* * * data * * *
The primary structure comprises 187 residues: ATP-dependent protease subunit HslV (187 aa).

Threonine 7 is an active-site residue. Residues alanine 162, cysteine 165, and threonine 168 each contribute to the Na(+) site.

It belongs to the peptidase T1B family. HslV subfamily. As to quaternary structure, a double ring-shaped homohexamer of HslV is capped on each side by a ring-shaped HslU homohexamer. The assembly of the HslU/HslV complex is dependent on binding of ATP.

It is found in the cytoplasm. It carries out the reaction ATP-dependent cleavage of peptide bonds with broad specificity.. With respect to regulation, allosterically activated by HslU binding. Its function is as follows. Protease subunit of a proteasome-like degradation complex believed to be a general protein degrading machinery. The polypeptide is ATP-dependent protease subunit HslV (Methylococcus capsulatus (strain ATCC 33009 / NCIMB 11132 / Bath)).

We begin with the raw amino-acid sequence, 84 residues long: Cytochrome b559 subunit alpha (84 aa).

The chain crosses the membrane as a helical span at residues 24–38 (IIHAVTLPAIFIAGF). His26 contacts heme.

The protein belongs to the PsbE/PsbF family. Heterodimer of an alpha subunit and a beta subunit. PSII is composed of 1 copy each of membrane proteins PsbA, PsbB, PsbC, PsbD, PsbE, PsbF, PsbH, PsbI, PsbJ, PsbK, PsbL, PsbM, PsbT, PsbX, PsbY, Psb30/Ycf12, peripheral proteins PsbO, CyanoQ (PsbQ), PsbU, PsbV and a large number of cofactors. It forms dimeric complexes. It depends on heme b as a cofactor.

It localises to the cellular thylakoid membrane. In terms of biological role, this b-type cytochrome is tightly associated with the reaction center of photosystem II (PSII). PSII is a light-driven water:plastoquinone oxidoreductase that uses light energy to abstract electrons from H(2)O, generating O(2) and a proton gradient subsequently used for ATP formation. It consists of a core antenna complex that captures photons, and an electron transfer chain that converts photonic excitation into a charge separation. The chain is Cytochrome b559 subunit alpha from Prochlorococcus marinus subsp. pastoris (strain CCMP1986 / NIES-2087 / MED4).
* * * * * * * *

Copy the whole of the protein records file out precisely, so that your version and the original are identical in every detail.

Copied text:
The primary structure comprises 187 residues: ATP-dependent protease subunit HslV (187 aa).

Threonine 7 is an active-site residue. Residues alanine 162, cysteine 165, and threonine 168 each contribute to the Na(+) site.

It belongs to the peptidase T1B family. HslV subfamily. As to quaternary structure, a double ring-shaped homohexamer of HslV is capped on each side by a ring-shaped HslU homohexamer. The assembly of the HslU/HslV complex is dependent on binding of ATP.

It is found in the cytoplasm. It carries out the reaction ATP-dependent cleavage of peptide bonds with broad specificity.. With respect to regulation, allosterically activated by HslU binding. Its function is as follows. Protease subunit of a proteasome-like degradation complex believed to be a general protein degrading machinery. The polypeptide is ATP-dependent protease subunit HslV (Methylococcus capsulatus (strain ATCC 33009 / NCIMB 11132 / Bath)).

We begin with the raw amino-acid sequence, 84 residues long: Cytochrome b559 subunit alpha (84 aa).

The chain crosses the membrane as a helical span at residues 24–38 (IIHAVTLPAIFIAGF). His26 contacts heme.

The protein belongs to the PsbE/PsbF family. Heterodimer of an alpha subunit and a beta subunit. PSII is composed of 1 copy each of membrane proteins PsbA, PsbB, PsbC, PsbD, PsbE, PsbF, PsbH, PsbI, PsbJ, PsbK, PsbL, PsbM, PsbT, PsbX, PsbY, Psb30/Ycf12, peripheral proteins PsbO, CyanoQ (PsbQ), PsbU, PsbV and a large number of cofactors. It forms dimeric complexes. It depends on heme b as a cofactor.

It localises to the cellular thylakoid membrane. In terms of biological role, this b-type cytochrome is tightly associated with the reaction center of photosystem II (PSII). PSII is a light-driven water:plastoquinone oxidoreductase that uses light energy to abstract electrons from H(2)O, generating O(2) and a proton gradient subsequently used for ATP formation. It consists of a core antenna complex that captures photons, and an electron transfer chain that converts photonic excitation into a charge separation. The chain is Cytochrome b559 subunit alpha from Prochlorococcus marinus subsp. pastoris (strain CCMP1986 / NIES-2087 / MED4).